13th Engineer (C) Battalion 7th Infantry “H&S” Company 1946
AUGUST 16, 1926 – MAY 19, 2017
Harold W. Sprague, a Ventura resident since 1949, passed away on Friday, May 19 at the age of 90. Born in Kansas City, Kansas to Vernal and Lillie (Eisman) Sprague, Harold spent his early years on the family farm in Buffalo, Missouri. He came to California as a young child, settling in the town of Exeter.
From an early age, he held a variety of jobs that included delivering newspapers by airplane to remote farms and ranches in the San Joaquin Valley, driving a school bus at the age of 16, and working as a market clerk, butcher, construction worker and truck driver. Following graduation from Exeter Union High School, he joined the Army Infantry in the last year of World War II. Following the end of the war, he served with the 13th Engineer (C) Battalion in South Korea as a Heavy Equipment Foreman with the rank of Staff Sergeant.
Working with construction equipment to maintain the roads, he and his Army crew often unofficially assisted South Korean farmers on small projects that would have been difficult or impossible to complete by hand. Returning to Exeter in 1948 following his military service, Harold married Doris Cameron and the two soon moved to Ventura where Harold took a job with Hilford Moving and Storage. He saw most of America from the cab of a moving van. Following the birth of their first child, Harold took a job with Southern California Edison, beginning a career that lasted until his retirement 36 years later.
He began as a Substation Operator at the Saticoy Substation, eventually becoming Station Chief. He transferred as Station Chief to Olinda Substation in La Habra and was then asked to teach at the Substation Training School in Alhambra. Subsequently, he came back to Ventura County as the Station Chief at Santa Clara Switching Center, followed by a position as Supervisor of Substation Maintenance in Santa Paula, from which he retired in 1988.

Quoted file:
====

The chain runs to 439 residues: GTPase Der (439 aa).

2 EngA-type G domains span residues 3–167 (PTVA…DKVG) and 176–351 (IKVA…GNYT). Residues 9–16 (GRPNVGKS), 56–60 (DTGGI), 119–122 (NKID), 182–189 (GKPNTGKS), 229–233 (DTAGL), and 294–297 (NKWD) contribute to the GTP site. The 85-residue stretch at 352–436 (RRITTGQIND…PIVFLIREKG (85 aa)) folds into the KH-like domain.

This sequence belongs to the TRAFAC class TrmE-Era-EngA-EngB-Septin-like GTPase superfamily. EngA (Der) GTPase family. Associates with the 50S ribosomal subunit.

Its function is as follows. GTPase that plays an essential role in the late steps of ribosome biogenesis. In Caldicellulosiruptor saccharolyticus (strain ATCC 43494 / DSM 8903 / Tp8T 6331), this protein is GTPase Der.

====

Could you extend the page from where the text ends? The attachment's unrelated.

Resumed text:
Long before the term “entrepreneur” became popular, Harold epitomized the entrepreneurial spirit. Throughout his lifetime, in addition to his full-time career, he established and ran numerous companies, most related to oil field services. An interest in restoring antiques led him to what could be considered his second “official career”— an expert on antique phonographs and a gifted antique restorer.
He taught himself the art of metal machining when he found that many of the mechanical pieces required to restore some of the phonographs were not available. His workshop was often full of turn-of-the-century phonographs sent to him for restoration from across the nation and around the world. He enjoyed the variety and challenge of the work required for antique restoration.
“You’ve got to be a mechanic, a carpenter, a wood finisher and a body-and-fender-man,” he said. Harold shared his values with his family by exemplifying them in his own life: Be honest. Work hard. Make your word your bond. Be kind. Take care of others in both great and small ways. He is survived by his wife of 68 years, Doris O. Sprague, and his children Holly (Jack), Steven (Patti) and Staci (Al), his grandchildren Tyler (Leila), Justin, Sarah, Tony and Sara, and his